What is the Root?
vayitrotzetzu (Gen 25:22) ('they crushed'/'crushed each other'/'ran'/'quarreled'/'ran toward one another'/'broke') Before we examine the approach of the commentators to this problem we will note the options available. The early theory espoused by R' Menachem ben Saruk which accepts roots as having only two letters gives Resh, Tsade as the root (Machberet). However according to the three-letter root theory which spread in Spain in the tenth century, in France in the eleventh, and is today regarded as standard, the root may be either Resh, Tsade, Tsade, or Resh, Vav, Tzade. The prefix 'it' indicates that the verb is in the Hitpa'el conjugation and one would expect this to produce some modification to the meaning.
Rashi provides three approaches: 'Whether you like it or not this verse requires a comment by 'derash' for 1) what is [surprising about] this retzitza ('crushing')? (following Onkelos who wrote 'they crushed' hence the root is Resh, Tsade, Tsade) that the verse says 'if so why am I?' (implying pain rather than the embryos 'crushing') and therefore Rashi continues and says 2) our Sages 'derash' here is that it means 'ran' (implying either that root is Resh, Vav, Tzade, or Resh, Tzade). When Rivka passed the entrance of the hall of study of Torah of Shem and Ever, Ya'akov would run and quiver to go out, and when she passed the entrance of places of idolatry, Eisav would quiver to go out. (According to this derash it is difficult to see how the Hitpa'el conjugation modifies the meaning for this purpose; vayarutzu would have been sufficient. Therefore it seems that Rashi returned partially to his first interpretation and wrote) 3) they were crushing each other and fighting about the inheritance of the two worlds (this way Hitpa'el conjugation modifies the meaning adding reciprocity to the action).
Why is the plural of Rav, Rabbanim?
verav ya'avod tza'ir (Gen. 25:23) ('and the greater will serve the younger') The meaning of the word 'rav' here may be closest the Tenach comes to the Hebrew of the Mishna where it means 'a person great in the Torah'. In the Tenach the plural of 'rav' is 'rabbim' with a Dagesh in the Bet because the root is of the 'kefullim' (2nd and 3rd letter of the root are the same). My grandson Moshe Yehudah asked me "Why do we say Rabbanim as the plural for Rav?" The superficial answer is that this is an exceptional case. The historical reason is that it is the plural of the Mishnaic title Rabban ('our master'). The form Rabbanim is to be found in the literature of the Sages (Bereishit Rabba, Par. 61). As is well known spoken Hebrew draws on the Hebrew of the Tenach, the languages of the Sages, and secular languages. However if we remember that the Jewish education of most of the early speakers of Modern Hebrew was just Siddur and Chumash and that they knew Yiddish from their homes, it is more likely that the forms Rav and Rabbanim were borrowed directly from Yiddish. Where did Yiddish get these terms? The early speakers of Yiddish were well versed in Torah and may have known the above Midrash as they were the followers of the authors of Tosefot.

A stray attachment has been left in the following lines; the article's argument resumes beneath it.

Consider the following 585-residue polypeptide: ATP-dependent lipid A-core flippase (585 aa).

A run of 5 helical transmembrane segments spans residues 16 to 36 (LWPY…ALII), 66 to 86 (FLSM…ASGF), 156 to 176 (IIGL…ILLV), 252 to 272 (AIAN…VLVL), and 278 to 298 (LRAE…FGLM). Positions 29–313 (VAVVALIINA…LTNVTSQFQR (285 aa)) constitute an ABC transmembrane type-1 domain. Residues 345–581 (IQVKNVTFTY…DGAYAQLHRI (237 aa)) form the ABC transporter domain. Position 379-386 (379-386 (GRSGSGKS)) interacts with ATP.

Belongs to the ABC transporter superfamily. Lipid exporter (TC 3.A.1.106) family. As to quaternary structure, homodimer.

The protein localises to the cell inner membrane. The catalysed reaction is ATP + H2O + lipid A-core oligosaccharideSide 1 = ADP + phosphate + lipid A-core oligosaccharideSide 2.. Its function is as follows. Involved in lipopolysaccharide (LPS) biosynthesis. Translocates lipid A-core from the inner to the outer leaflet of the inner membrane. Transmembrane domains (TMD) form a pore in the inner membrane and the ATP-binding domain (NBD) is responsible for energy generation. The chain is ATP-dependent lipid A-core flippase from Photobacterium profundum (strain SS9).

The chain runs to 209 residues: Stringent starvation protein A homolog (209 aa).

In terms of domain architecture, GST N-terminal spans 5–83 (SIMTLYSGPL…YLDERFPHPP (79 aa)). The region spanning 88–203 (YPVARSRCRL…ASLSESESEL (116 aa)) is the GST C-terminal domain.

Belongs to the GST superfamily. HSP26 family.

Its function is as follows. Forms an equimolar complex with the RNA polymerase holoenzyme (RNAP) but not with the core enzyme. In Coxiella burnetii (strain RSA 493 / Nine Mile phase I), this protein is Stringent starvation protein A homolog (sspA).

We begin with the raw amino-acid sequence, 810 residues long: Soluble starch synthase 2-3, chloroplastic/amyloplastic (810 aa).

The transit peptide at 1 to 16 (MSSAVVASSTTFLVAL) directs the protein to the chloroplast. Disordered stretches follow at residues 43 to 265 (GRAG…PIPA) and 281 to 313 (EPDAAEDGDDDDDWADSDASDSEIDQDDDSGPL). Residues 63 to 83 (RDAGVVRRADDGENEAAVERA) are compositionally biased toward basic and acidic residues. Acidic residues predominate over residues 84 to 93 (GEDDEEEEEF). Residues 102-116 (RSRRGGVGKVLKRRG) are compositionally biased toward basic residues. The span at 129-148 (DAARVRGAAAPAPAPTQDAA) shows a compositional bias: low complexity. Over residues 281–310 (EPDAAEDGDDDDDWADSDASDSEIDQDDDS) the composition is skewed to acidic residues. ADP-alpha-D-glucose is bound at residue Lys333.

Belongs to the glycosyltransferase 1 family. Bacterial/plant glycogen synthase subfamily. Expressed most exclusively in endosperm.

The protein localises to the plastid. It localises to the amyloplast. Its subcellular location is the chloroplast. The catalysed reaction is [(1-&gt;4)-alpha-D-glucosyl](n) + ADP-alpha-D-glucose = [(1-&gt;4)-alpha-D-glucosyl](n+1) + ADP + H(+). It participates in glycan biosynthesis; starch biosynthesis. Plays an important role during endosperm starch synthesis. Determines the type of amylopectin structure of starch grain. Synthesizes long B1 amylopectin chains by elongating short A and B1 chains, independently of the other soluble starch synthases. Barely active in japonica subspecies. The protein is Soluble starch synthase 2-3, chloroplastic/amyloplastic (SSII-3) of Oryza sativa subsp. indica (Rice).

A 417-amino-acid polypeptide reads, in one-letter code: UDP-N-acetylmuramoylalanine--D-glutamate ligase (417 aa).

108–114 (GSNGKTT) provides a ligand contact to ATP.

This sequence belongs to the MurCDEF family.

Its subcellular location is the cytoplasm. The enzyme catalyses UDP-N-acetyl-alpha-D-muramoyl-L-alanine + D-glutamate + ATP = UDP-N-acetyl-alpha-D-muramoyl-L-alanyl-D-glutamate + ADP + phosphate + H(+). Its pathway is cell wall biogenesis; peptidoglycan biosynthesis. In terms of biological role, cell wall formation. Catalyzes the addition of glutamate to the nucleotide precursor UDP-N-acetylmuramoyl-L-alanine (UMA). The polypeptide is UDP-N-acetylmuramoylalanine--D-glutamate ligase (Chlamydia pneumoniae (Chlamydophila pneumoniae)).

vav ha'hipuch and vav ha'chibur
ufarinu ba'aretz (Gen.26:22) (The stress in ufarinu is on the penultimate syllable, called mil'el) Rashi comments that its translation is 'and we will spread in the land'. What problem did Rashi see here that he felt the need to quote the Targum? Vav ha'hipuch from future to past is recognizable by its particular vowel - the Vav takes a Patach. This is not so with the Vav ha'hipuch from past to future whose vowels are identical with that of Vav ha'chibur. However it can often be distinguished by the change in the position of the stress in the word. Thus, for example, ve'ahavta (in the Shema) is stressed on the ta (the last syllable, called milra). But the stressed position does not change for roots whose third letter is Heh/Yud. In these cases one needs to judge by context - in our case as the context does not supply the clues, Rashi refers to Onkelos.
On the meaning of vav ha'hipuch R Esriel Sternbuch wrote:
I have already a lot of pros and contras from our Mefarshim. One of the more interesting is Targum Onkelos who translates every Vav Hahipuch with a Vav Hachibur. And I found a reference to the Sefer 'Jessod Ha-emuna' (on Rashi from R' Boruch mi-Kossov) where he states clearly in Parshat Vajechi that the Vav Hahipuch has no meaning of 'and' [I do not have this Sefer]. And there are a lot of contradictory opinions so I could not form a conclusion for myself.
By the way: This week I came across the Ibn Esra (Shemot, 24:14) who states on 'Vajomer', that the past presented by the Vav Hahipuch can also mean a plusquamperfect and the questioning of Rivka was before he gave her the gifts. Ultimately that means that you can never be sure of an order even in the same Pesukim. (Compare Tosfos in Chulin 95).
I will be
pleased to have comments on these notes on the Parasha. This article is provided as part of Shema Yisrael Torah Network For information on subscriptions, archives, and http://www.shemayisrael.co.il Jerusalem, Israel 732-370-3344
I will be
pleased to have comments on these notes on the Parasha.
This article is provided as part of Shema Yisrael Torah Network
For information on subscriptions, archives, and